Summary: FreeBSD 10.1/amd64 under Xen 4.2.5 is much slower than FreeBSD 9.3 on the same environment, especially at fork()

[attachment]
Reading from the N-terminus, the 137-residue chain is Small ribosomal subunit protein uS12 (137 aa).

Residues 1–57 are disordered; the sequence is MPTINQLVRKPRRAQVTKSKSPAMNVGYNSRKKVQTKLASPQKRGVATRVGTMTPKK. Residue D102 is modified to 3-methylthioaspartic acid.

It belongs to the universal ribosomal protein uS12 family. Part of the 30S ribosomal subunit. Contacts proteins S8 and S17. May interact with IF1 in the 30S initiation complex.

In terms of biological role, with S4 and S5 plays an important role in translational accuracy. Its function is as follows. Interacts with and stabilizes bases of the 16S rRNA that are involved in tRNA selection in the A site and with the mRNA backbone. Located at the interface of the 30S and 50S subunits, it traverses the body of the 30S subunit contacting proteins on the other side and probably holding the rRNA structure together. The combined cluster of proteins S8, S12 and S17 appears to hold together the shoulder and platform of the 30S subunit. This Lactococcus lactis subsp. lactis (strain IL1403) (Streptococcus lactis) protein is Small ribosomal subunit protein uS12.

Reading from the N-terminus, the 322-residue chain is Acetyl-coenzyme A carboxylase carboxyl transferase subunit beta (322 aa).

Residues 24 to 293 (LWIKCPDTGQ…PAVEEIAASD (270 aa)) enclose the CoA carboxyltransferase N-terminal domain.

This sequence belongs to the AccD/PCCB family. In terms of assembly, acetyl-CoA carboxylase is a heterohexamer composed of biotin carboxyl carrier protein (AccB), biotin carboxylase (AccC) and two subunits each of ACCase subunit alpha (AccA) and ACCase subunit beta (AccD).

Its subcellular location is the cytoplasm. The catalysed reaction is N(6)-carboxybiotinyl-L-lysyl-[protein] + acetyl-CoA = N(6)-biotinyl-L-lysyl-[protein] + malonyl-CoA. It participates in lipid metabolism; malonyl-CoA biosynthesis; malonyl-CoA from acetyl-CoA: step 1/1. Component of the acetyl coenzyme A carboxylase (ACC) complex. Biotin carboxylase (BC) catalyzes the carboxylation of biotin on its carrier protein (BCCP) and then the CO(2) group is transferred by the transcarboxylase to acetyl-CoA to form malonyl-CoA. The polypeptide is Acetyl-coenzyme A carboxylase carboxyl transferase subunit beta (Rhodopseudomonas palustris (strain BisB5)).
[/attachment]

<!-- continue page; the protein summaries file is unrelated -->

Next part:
I recently installed a FreeBSD-10.1 VM under Xen, and was pleased to see the XENHVM stuff is now integrated into GENERIC. However, the system seemed a little slow and lacking in "snappiness" -- the first fetch/extraction of portsnap was particularly bad, taking at least 20 minutes. It had been a while since I'd done that (as opposed to 'portsnap fetch update') so I wasn't sure how abnormal that was, but then I noticed building stuff from ports, especially stuff using libtool, like security/sssd, was extremely slow compared to physical hardware, so I tested a 9.3 VM, which was much faster. Importantly, it was not a typical case of a slow/overloaded CPU but more like slow context switching/forking. I would see high (40%) system CPU percentage but low user, and usually the process at the top of the list was sh. It would take a long time between compiling files but when cc finally ran it was quite fast, compiling each file in a second or two. The system was not swapping and iostat (also xentop on the host) showed minimal I/O load. Tracing the sh process (which was libtool-related) with truss, I would see it do some stuff, fork, wait several seconds, then do some more stuff, rinse and repeat. Using 'truss -f' to follow the child processes, there was a noticeable delay associated with each fork() call. This led me to do some benchmarking. I found a fork() benchmark at  and ran it on various systems. Notably, on FreeBSD 10.1 (also 10.0) under Xen, it was reasonably fast shortly after bootup (though still slower than 9.3), but would get slower on repeated runs, and significantly slower after compiling some ports. It would also run slowly if the system had booted and then sat idle for a while. The speed was inconsistent, as occasionally after a period of idleness it would run somewhat faster again without rebooting; also configure and compilation times of sssd were inconsistent, but generally "slow", sometimes drastically so. FreeBSD 9.3 (with "xenhvm_load="YES" in loader.conf) on the same Xen host does not have this problem -- it fork()s more quickly and consistently; FreeBSD 10.1 on KVM (unfortunately not on the same hardware) also appears normal, as does 8.4 on (different but similar vintage) physical hardware, and a Linux VM on the same Xen host. Using one or two virtual CPUs does not make much difference, and the host machine is otherwise idle, so it does not appear to be an SMP issue. I was using ZFS, but I have ruled that out as a factor, as the problem occurs even without zfs.ko loaded (/ is ufs). Varying the memory between 1 and 8 GB did not seem to affect anything either. I also built a "NOHVM" 10.1 kernel to see if the Xen drivers were at issue, but that did not help (it was actually a bit slower), so it appears to be something deeper in the kernel or scheduler. The Xen host is running Xen 4.2.5_02-0.7.1 with SLES 11 SP3 as the Dom0, on a Dell 2950 with 8 physical CPU cores (dual socket, quad-core Xeon E5420). I have not experienced performance problems with any other guest OS. As FreeBSD 9.3 runs fine, I am using that for my FreeBSD VMs for now, but hopefully 10.x can be fixed before 9-STABLE goes EOL! Following are the VM config, dmesg, and some benchmarks. -Andrew  https://github.com/mondalaci/fork-benchmark Xen DomU config: ======== name="fbsd10" description="FreeBSD 10.1 - testing" uuid="ed88195c-dee4-0e44-5943-3deceac8a56c" #memory=4096 memory=1024 maxmem=1024 vcpus=2 on_poweroff="destroy" on_reboot="restart" on_crash="preserve" localtime=0 keymap="en-us" builder="hvm" device_model="/usr/lib/xen/bin/qemu-dm" kernel="/usr/lib/xen/boot/hvmloader" boot="c" disk=[ 'phy:/dev/xc-test/fbsd10,hda,w', 'file:/root/FreeBSD-10.1-RELEASE-amd64-dvd1.iso,hdc:cdrom,r', ] vif=[ 'mac=00:16:3e:3a:57:7a,bridge=br0,type=netfront', ] stdvga=0 vnc=1 vncunused=1 viridian=0 acpi=1 pae=1 serial="pty" ======== dmesg: ======== Copyright (c) 1992-2014 The FreeBSD Project. Copyright (c) 1979, 1980, 1983, 1986, 1988, 1989, 1991, 1992, 1993, 1994 The Regents of the University of California. All rights reserved. FreeBSD is a registered trademark of The FreeBSD Foundation. FreeBSD 10.1-RELEASE-p6 #0: Tue Feb 24 19:00:21 UTC 2015 r...@amd64-builder.daemonology.net:/usr/obj/usr/src/sys/GENERIC amd64 FreeBSD clang version 3.4.1 (tags/RELEASE_34/dot1-final 208032) 20140512 XEN: Hypervisor version 4.2 detected. CPU: Intel(R) Xeon(R) CPU E5420 @ 2.50GHz (2493.90-MHz K8-class CPU) Origin = "GenuineIntel" Id = 0x10676 Family = 0x6 Model = 0x17 Stepping = 6 Features=0x1783fbff<FPU,VME,DE,PSE,TSC,MSR,PAE,MCE,CX8,APIC,SEP,MTRR,PGE,MCA,CMOV,PAT,PSE36,MMX,FXSR,SSE,SSE2,HTT> Features2=0x81282201<SSE3,SSSE3,CX16,SSE4.1,x2APIC,TSCDLT,HV> AMD Features=0x20100800<SYSCALL,NX,LM> AMD Features2=0x1<LAHF> real memory = 1073741824 (1024 MB) avail memory = 1010737152 (963 MB) Event timer "LAPIC" quality 400 ACPI APIC Table: <Xen HVM> FreeBSD/SMP: Multiprocessor System Detected: 2 CPUs FreeBSD/SMP: 1 package(s) x 2 core(s) cpu0 (BSP): APIC ID: 0 cpu1 (AP): APIC ID: 2 ioapic0: Changing APIC ID to 1 MADT: Forcing active-low polarity and level trigger for SCI ioapic0 <Version 1.1> irqs 0-47 on motherboard kbd1 at kbdmux0 random: <Software, Yarrow> initialized xen_et0: <Xen PV Clock> on motherboard Event timer "XENTIMER" frequency 1000000000 Hz quality 950 Timecounter "XENTIMER" frequency 1000000000 Hz quality 950 acpi0: <Xen> on motherboard acpi0: Power Button (fixed) acpi0: Sleep Button (fixed) acpi0: reservation of 0, a0000 (3) failed cpu0: <ACPI CPU> on acpi0 cpu1: <ACPI CPU> on acpi0 attimer0: <AT timer> port 0x40-0x43 irq 0 on acpi0 Timecounter "i8254" frequency 1193182 Hz quality 0 Event timer "i8254" frequency 1193182 Hz quality 100 atrtc0: <AT realtime clock> port 0x70-0x71 irq 8 on acpi0 Event timer "RTC" frequency 32768 Hz quality 0 Timecounter "ACPI-fast" frequency 3579545 Hz quality 900 acpi_timer0: <32-bit timer at 3.579545MHz> port 0xb008-0xb00b on acpi0 pcib0: <ACPI Host-PCI bridge> port 0xcf8-0xcff on acpi0 pci0: <ACPI PCI bus> on pcib0 isab0: <PCI-ISA bridge> at device 1.0 on pci0 isa0: <ISA bus> on isab0 atapci0: <Intel PIIX3 WDMA2 controller> port 0x1f0-0x1f7,0x3f6,0x170-0x177,0x376,0xc100-0xc10f at device 1.1 on pci0 ata0: <ATA channel> at channel 0 on atapci0 ata1: <ATA channel> at channel 1 on atapci0 pci0: <bridge> at device 1.3 (no driver attached) vgapci0: <VGA-compatible display> mem 0xf0000000-0xf1ffffff,0xf3000000-0xf3000fff at device 2.0 on pci0 vgapci0: Boot video device xenpci0: <Xen Platform Device> port 0xc000-0xc0ff mem 0xf2000000-0xf2ffffff irq 28 at device 3.0 on pci0 xenstore0: <XenStore> on xenpci0 atkbdc0: <Keyboard controller (i8042)> port 0x60,0x64 irq 1 on acpi0 atkbd0: <AT Keyboard> irq 1 on atkbdc0 kbd0 at atkbd0 atkbd0: [GIANT-LOCKED] psm0: <PS/2 Mouse> irq 12 on atkbdc0 psm0: [GIANT-LOCKED] psm0: model IntelliMouse Explorer, device ID 4 fdc0: <floppy drive controller> port 0x3f0-0x3f5,0x3f7 irq 6 drq 2 on acpi0 fdc0: does not respond device_attach: fdc0 attach returned 6 uart0: <16550 or compatible> port 0x3f8-0x3ff irq 4 flags 0x10 on acpi0 uart0: console (9600,n,8,1) ppc0: <Parallel port> port 0x378-0x37f irq 7 on acpi0 ppc0: Generic chipset (NIBBLE-only) in COMPATIBLE mode ppbus0: <Parallel port bus> on ppc0 lpt0: <Printer> on ppbus0 lpt0: Interrupt-driven port ppi0: <Parallel I/O> on ppbus0 sc0: <System console> at flags 0x100 on isa0 sc0: VGA <16 virtual consoles, flags=0x100> vga0: <Generic ISA VGA> at port 0x3c0-0x3df iomem 0xa0000-0xbffff on isa0 fdc0: No FDOUT register! Timecounters tick every 10.000 msec xctrl0: <Xen Control Device> on xenstore0 xenbusb_front0: <Xen Frontend Devices> on xenstore0 cd0 at ata1 bus 0 scbus1 target 0 lun 0 cd0: <QEMU QEMU DVD-ROM 0.10> Removable CD-ROM SCSI-0 device cd0: Serial Number QM00003 cd0: 16.700MB/s transfers (WDMA2, ATAPI 12bytes, PIO 65534bytes) cd0: cd present [1262221 x 2048 byte records] xbd0: 6144MB <Virtual Block Device> at device/vbd/768 on xenbusb_front0 xbd0: attaching as ada0 xbd0: features: flush, write_barrier xbd0: synchronize cache commands enabled. xn0: <Virtual Network Interface> at device/vif/0 on xenbusb_front0 xn0: Ethernet address: 00:16:3e:3a:57:7a xenbusb_back0: <Xen Backend Devices> on xenstore0 xn0: backend features: feature-sg feature-gso-tcp4 random: unblocking device. SMP: AP CPU #1 Launched! Trying to mount root from ufs:/dev/ada0p2 [rw]... xn0: 2 link states coalesced ======== "NOHVM" kernel config (not the dmesg above, but presented for completeness): ======== include GENERIC ident NOHVM # NOTE: XENHVM depends on xenpci. They must be added or removed together. nooptions XENHVM # Xen HVM kernel infrastructure nodevice xenpci # Xen HVM Hypervisor services driver ======== Benchmarks: =========== Fork benchmark -- ./fork-benchmark <numprocs>: 10.1, 2 CPU, fresh boot: Forked, executed and destroyed 100 processes in 0.268835 seconds. Forked, executed and destroyed 1000 processes in 2.362202 seconds. Forked, executed and destroyed 1000 processes in 2.642716 seconds. Forked, executed and destroyed 10000 processes in 28.75984 seconds. Forked, executed and destroyed 10000 processes in 34.568837 seconds. Forked, executed and destroyed 10000 processes in 52.69006 seconds. Forked, executed and destroyed 10000 processes in 53.41585 seconds. 10.1, 1 CPU, after compiling sssd: Forked, executed and destroyed 100 processes in 5.684971 seconds. Forked, executed and destroyed 1000 processes in 60.330680 seconds. 10.1, 2 CPU, NOHVM kernel, after compiling sssd: Forked, executed and destroyed 5000 processes in 102.849662 seconds. Forked, executed and destroyed 5000 processes in 107.160831 seconds. Forked, executed and destroyed 100 processes in 2.524160 seconds. Forked, executed and destroyed 1000 processes in 19.592753 seconds. 9.3, 1 CPU: Forked, executed and destroyed 5000 processes in 8.416964 seconds. 9.3, 2 CPU: 1: Forked, executed and destroyed 5000 processes in 9.951971 seconds. 2: Forked, executed and destroyed 5000 processes in 10.185864 seconds. 3: Forked, executed and destroyed 5000 processes in 10.124263 seconds. (remains consistent) Compilation times -- cd /usr/ports/security/sssd; make clean; time make configure; time make build configure: 9.3, 1 CPU: 22.804u 10.764s 0:40.19 83.5% 1400+2497k 816+7885io 456pf+0w 9.3, 2 CPU: 25.732u 14.651s 0:42.38 95.2% 1326+2432k 164+7885io 30pf+0w 10.1, 1 CPU: 148.992u 68.372s 3:38.52 99.4% 2325+197k 0+294io 3pf+0w 10.1, 2 CPU: 1.156u 29.289s 1:02.47 96.7% 4602+225k 774+300io 654pf+0w (again): 35.229u 21.117s 0:49.30 114.2% 4667+221k 0+291io 0pf+0w 10.1 NOHVM: 80.236u 51.313s 1:51.45 118.0% 2930+200k 0+296io 30pf+0w build: 9.3, 1 CPU: 233.998u 145.352s 6:22.51 99.1% 1360+2777k 287+3966io 32pf+0w 9.3, 2 CPU: 280.641u 230.728s 4:24.23 193.5% 1157+2675k 0+3968io 0pf+0w 10.1, 1 CPU: 3199.849u 764.871s 1:06:26.72 99.4% 753+182k 203+28io 86pf+0w 10.1, 2 CPU: 744.318u 549.327s 11:02.38 195.3% 2388+193k 235+28io 86pf+0w (again): 1072.863u 747.565s 15:30.05 195.7% 2119+192k 3+29io 0pf+0w 10.1 NOHVM: 1173.692u 823.116s 17:06.46 194.5% 1725+188k 0+28io 0pf+0w Note the 10.1/1 CPU build took over an hour! I'm fairly certain I had a 10.1/2 CPU build also take around an hour, but I didn't manage to capture it with time(1). _______________________________________________ email@example.com mailing list http://lists.freebsd.org/mailman/listinfo/freebsd-xen To unsubscribe, send any mail to "freebsd-xen-unsubscr...@freebsd.org"